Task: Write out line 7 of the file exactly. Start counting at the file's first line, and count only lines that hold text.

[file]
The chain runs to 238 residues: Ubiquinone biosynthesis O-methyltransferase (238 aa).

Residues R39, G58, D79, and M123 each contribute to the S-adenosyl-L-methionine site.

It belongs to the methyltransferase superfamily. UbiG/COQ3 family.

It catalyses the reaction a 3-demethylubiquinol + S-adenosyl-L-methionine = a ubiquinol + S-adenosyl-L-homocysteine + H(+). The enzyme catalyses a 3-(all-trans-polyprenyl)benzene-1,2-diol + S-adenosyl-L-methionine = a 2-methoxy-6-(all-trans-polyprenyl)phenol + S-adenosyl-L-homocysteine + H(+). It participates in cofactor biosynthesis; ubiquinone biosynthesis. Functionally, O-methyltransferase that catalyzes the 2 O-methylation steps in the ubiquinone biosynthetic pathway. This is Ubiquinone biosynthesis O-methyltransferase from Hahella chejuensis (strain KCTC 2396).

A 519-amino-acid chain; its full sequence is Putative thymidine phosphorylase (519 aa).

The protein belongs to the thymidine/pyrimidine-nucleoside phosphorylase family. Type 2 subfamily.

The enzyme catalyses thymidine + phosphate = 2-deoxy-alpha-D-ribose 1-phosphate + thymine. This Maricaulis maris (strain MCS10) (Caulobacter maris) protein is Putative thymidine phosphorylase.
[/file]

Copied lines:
The enzyme catalyses thymidine + phosphate = 2-deoxy-alpha-D-ribose 1-phosphate + thymine. This Maricaulis maris (strain MCS10) (Caulobacter maris) protein is Putative thymidine phosphorylase.